As a major arms supplier to the GCC states and other Middle Eastern countries including Lebanon, French imperialism’s recent successes in selling the Rafale is turned it into a leading world supplier of fighter jets this year. The Hollande government is continuing talks on potential sales of the Rafale jet with the UAE, another GCC state, and Malaysia. Earlier this month, French Defence Minister Le Drian flew to Abu Dhabi and met Prince Mohammed bin Zayed to discuss the Rafale.
After the blood-soaked Egyptian régime of Abdel Fattah Sisi purchased 24 Rafale jets worth $5.8 billion, the Hindu-chauvinist government of Indian Prime Minister Narendra Modi bought 36 Rafale fighters for over $10 billion at the end of April.
This is stoking another arms race, between India and its two main regional rivals, China and Pakistan, in the context of the US-led “pivot to Asia” designed to isolate China. Late last month, China agreed to supply Pakistan with 110 JF-17 fighter aircraft; Pakistan’s purchase is fully funded by the Chinese government. This follows a multi-billion-dollar investment deal between Pakistan and China for a China-Pakistan Economic Corridor.
The Indian bourgeoisie, which is aligning itself ever more directly on the strategic orientation of the US “pivot” and European imperialist powers such as France, is denouncing these policies, while it furiously seeks to arm itself through ties with US and French weapons.
“China has gained a strategic beachhead in West Asia with its Iran connection. China is reaping the reward of standing by Iran. This will clearly put India on the back foot in a region which it has carefully nursed for a long time…it is the further deepening of the China-Pakistan connection that should be cause for graver concern, and Mr. Modi could seek from his Chinese host what exactly China’s intentions are. The $46 billion promised by China for the China-Pakistan Economic Corridor, which would link western China with the Gwadar port in Pakistan through Pakistan Occupied Kashmir (PoK), by itself is worthy of India’s attention,” wrote The Hindu as Modi prepared to travel for talks in Beijing.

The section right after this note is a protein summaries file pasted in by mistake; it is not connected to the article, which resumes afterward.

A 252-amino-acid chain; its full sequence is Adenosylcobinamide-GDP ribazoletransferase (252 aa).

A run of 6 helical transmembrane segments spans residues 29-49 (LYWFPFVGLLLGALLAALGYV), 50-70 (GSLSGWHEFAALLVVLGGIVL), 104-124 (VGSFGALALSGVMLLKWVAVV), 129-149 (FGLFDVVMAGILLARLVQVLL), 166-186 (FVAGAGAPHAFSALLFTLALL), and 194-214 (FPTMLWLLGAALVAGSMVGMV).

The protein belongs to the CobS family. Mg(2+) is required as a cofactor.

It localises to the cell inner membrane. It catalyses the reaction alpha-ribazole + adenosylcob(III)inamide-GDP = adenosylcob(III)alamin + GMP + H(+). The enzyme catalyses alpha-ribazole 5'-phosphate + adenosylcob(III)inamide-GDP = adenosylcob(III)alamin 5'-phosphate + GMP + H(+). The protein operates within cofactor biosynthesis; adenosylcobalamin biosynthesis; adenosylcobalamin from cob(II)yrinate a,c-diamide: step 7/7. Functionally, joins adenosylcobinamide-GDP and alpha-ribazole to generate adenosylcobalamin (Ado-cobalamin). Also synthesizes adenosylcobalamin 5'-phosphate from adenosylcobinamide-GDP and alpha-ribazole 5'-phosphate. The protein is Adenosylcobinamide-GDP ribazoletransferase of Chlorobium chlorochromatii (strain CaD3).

Such comments point to the escalating diplomatic and military tensions in the Middle East and Asia fueled by the “pivot,” which Paris is recklessly exacerbating with its sales of fighter jets across the region.
Already, the Middle East is engulfed in a sectarian bloodbath and violence due to wars launched by US imperialism and its European allies, such as in Syria. Under the situation, the old colonial powers such as France are pursuing an aggressive policy, despite the rising possibility of a region-wide or even global war. In Syria, Iraq, Libya and Yemen more than 1 million people have been killed and wounded, and millions more have fled as refugees around the world.
This is also a signal for an escalation of direct French military intervention in the region. France already inaugurated its first permanent military base, including air, navy and training camps, in Abu Dhabi—the capital of UAE—under the Sarkozy government in 2009. This base, cynically named “Camp Peace,” is expected to house 500 French troops. The air base in al–Dhafra houses the French Mirage and Rafale fighter jets, as well as refueling and patrol aircraft.
This base is strategically located near the Strait of Hormuz between the Persian Gulf and the Indian Ocean, only 150 miles from the coast of Iran. Last March 26th, the French aircraft carrier Charles de Gaulle and a French submarine stationed at Mina Zayed Port in Abu Dhabi conducted exercises code-named “Big Fox” with UAE forces.
Amid a rapid militarization across Europe and rising social tensions, the French armed services are launching a large-scale recruitment campaign: here.
On November 5, French President François Hollande, Defence Minister Jean-Yves Le Drian, and several generals inaugurated a massive, €4.2 billion defence ministry complex in the Balard area of south Paris. The new building, the “Hexagone-Balard,” is being dubbed the French Pentagon: here.